Figure 1 represents a highly magnified cross-section of the filaments prepared by the process of this invention. The filaments have the structure of collapsed tubes, hearing on their inner surfaces polymeric material plus residual thickening agent. The exact location-of the thickening agent within the filaments is not completely known. However, in the cross-sections which are reproduced from photomicrographs, numeral 1 indicates the polymeric skin formed by reaction between the acid chloride and the diamine. Numeral 2 represents the inner surface of the collapsed tube-like filament, and probably contains some proportion of the thickening agent as well as the polyamide. A major portion of the thickening agent remaining within the filament appears to be located in the loops which form the ends of the filament cross-sections, indicated as 3. When the thickening agent has been extracted from the filaments as described herein, void spaces are observed, as is shown in Figure 2, which represents cross-sections of extracted filaments at the same magnification.
What is claimed:
1. In a process of forming a self-supporting polymeric article at an interface of controlled shape between coacting reactant phases wherein a condensation polymer is formed by extruding a stream of one reactant phase into a bath of other reactant phase, the improvement comprising adding to the phase to be extruded a relatively unreactive thickening agent effective to increase the viscosity of that phase appreciably above the original viscosity.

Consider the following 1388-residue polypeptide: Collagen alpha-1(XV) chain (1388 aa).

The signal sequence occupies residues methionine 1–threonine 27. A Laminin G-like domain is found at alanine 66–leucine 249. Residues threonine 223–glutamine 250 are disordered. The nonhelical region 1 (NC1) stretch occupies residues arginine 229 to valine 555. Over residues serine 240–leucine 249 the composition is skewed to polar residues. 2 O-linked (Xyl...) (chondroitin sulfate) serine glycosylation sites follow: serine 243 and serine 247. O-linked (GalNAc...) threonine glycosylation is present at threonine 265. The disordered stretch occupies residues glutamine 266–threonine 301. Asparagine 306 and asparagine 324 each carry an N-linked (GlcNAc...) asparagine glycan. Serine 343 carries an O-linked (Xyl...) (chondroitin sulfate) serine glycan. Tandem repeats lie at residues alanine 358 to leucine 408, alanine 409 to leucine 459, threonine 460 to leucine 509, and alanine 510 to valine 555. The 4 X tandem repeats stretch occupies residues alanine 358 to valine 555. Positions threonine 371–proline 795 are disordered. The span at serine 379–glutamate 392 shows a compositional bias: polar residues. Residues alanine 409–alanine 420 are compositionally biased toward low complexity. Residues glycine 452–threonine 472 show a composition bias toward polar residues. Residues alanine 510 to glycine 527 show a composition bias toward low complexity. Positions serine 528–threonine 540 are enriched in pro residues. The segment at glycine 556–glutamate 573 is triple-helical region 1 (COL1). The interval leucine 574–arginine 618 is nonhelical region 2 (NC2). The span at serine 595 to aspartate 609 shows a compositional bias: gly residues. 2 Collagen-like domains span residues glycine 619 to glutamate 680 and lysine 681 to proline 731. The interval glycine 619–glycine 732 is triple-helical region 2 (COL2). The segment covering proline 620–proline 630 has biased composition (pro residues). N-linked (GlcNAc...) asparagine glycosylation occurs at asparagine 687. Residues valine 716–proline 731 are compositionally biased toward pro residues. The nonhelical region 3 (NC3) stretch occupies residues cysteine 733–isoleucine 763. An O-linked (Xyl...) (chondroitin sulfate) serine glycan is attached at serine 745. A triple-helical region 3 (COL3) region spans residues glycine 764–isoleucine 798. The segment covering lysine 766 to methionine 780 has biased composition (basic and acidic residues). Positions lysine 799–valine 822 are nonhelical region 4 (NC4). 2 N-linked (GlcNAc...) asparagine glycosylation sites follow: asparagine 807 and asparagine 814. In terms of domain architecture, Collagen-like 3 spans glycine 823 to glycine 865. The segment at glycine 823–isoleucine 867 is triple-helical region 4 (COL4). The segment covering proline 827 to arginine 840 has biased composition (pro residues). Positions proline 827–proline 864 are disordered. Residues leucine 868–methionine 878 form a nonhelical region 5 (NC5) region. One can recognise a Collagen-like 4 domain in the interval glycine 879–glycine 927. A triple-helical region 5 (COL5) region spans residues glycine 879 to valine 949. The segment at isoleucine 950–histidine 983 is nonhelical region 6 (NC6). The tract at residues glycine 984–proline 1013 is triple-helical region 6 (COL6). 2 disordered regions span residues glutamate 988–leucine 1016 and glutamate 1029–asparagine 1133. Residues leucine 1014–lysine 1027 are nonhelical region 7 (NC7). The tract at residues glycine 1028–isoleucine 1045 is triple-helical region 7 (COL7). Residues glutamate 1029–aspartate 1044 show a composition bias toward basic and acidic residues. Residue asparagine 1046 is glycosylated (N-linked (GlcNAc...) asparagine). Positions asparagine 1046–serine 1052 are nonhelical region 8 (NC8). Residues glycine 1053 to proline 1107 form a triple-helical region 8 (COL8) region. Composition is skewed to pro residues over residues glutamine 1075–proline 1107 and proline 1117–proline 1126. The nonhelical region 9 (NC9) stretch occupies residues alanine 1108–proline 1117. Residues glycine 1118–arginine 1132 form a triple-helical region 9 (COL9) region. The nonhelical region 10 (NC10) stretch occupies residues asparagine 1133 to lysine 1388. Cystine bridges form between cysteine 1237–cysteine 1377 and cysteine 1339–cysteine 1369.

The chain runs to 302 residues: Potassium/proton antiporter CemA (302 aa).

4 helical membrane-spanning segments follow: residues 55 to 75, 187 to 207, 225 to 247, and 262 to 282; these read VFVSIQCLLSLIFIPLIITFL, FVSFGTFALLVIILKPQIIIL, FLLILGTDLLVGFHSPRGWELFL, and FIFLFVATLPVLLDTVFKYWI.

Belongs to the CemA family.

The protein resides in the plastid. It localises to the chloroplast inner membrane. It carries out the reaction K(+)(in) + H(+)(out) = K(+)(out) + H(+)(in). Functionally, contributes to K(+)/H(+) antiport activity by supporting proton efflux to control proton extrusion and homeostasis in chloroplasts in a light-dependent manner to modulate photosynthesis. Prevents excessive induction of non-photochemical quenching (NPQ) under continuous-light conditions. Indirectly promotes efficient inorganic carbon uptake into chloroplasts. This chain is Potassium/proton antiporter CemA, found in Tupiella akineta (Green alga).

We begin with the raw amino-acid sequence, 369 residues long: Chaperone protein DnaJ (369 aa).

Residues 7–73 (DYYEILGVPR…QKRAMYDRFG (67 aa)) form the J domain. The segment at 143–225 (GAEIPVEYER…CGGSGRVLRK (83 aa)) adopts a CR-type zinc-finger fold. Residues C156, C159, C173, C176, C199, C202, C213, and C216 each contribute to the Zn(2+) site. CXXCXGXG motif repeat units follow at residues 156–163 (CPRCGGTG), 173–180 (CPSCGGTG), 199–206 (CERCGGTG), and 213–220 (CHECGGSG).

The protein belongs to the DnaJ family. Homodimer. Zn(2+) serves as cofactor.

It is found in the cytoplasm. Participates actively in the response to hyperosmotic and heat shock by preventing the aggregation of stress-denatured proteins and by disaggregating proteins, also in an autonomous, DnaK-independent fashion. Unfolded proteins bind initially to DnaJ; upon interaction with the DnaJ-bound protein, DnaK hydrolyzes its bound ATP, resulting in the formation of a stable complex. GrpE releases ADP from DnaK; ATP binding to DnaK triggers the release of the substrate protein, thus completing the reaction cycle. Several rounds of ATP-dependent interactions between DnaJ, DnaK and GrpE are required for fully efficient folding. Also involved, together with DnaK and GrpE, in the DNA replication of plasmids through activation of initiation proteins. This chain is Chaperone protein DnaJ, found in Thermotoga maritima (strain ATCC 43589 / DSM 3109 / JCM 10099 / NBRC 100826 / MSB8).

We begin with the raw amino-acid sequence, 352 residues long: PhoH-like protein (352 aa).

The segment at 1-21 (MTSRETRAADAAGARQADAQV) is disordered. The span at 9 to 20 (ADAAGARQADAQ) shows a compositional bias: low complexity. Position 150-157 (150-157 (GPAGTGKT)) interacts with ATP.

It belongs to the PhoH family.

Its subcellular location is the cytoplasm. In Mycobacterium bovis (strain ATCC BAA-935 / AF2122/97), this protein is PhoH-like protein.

2. In a process of forming a self-supporting polymeric article at an interface of controlled shape between coacting reactant phases wherein a condensation polymer is formed by extruding a stream of one reactant phase into a bath of other reactant phase, the improvement comprising adding to the phase to be extruded a relatively unreactive thickening agent effective to increase the viseosity of that phase to at least five centipoises.